OHIO'S FIRST STATE ROAD--
If you look closely you will see a street name sign on the south side of SR 39 as it heads east out of Millersburg toward Berlin. It advertises "Port Washington Rd". I've been curious about that road name since my days of delivering corrugated products in what is now very well known as Amish territory.
Port Washington, then and now, after all, is a mere village 26 miles from Millersburg as the crow flys. If you are inclined to follow the roads you will travel 41 miles. Yup, roads tend to snake up and down and all around in that neck of the woods.
The second curiosity is how in the heck did it come to be considered "Ohio's First State Road" as announced in the sign above and dozens of others like it along it's route.
Turns out there is a fairly good reason for the name.
The road began as a buffalo trail which the Indians followed when traveling basically north-south in this area. After Ohio became a state in 1803 Millersburg was first platted as a town in 1815. Ultimately lots of local farmers began clearing the land and raising both subsistence and marketable crops.
About the same time a canal system was growing across OH and the most convenient one for those local farmers to use passed through Port Washington on its way to the Ohio River.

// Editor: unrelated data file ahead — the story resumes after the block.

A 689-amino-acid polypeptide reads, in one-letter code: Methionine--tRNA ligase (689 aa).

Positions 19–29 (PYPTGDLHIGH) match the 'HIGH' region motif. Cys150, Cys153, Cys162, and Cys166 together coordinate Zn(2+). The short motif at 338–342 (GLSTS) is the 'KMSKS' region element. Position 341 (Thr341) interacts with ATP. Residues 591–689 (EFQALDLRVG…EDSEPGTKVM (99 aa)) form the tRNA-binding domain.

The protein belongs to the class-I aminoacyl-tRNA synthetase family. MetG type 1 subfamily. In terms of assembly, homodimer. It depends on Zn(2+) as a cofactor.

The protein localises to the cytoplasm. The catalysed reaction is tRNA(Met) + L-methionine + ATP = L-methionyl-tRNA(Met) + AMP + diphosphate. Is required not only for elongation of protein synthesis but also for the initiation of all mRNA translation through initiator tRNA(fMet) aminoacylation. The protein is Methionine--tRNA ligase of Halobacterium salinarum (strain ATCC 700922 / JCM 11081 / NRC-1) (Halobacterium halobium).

So, the old buffalo/Indian trail slowly morphed into a road capable of supporting horse-drawn wagons loaded with products headed to far-away markets.
That road continued to be an important link in the local economy and passed through present day Baltic, OH. When a railroad arrived in Millersburg and Baltic in 1852 the days of canal importance were doomed.
The canals continued to decline in the second half of the 19th Century and were pronounced dead when huge storms in 1913 destroyed most of their infrastructure.
Ironically, all three of those towns, Millersburg, Baltic and Port Washington, failed to ever achieve "city" status and remain villages to this day.
Meanwhile, back to our sign. History reveals Port Washington Road was the first official state road in Ohio. It was designated as Road Number 20 by the state on February 6, 1832.
How can it be Road Number 20 and, at the same time, be Ohio's first official road?
My head began to hurt as I ricocheted through web sites in pursuit of that answer.
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Still curious? Here's a detailed description of the current route Click! in the event you would like to take a ride through incredibly bucolic Amish Country in Holmes and Tuscarawas counties in Ohio. We did a series of 10 geocaches which largely, but not exactly, followed the route of this road. Therefore, my field notes do not reveal the actual location of the above picture.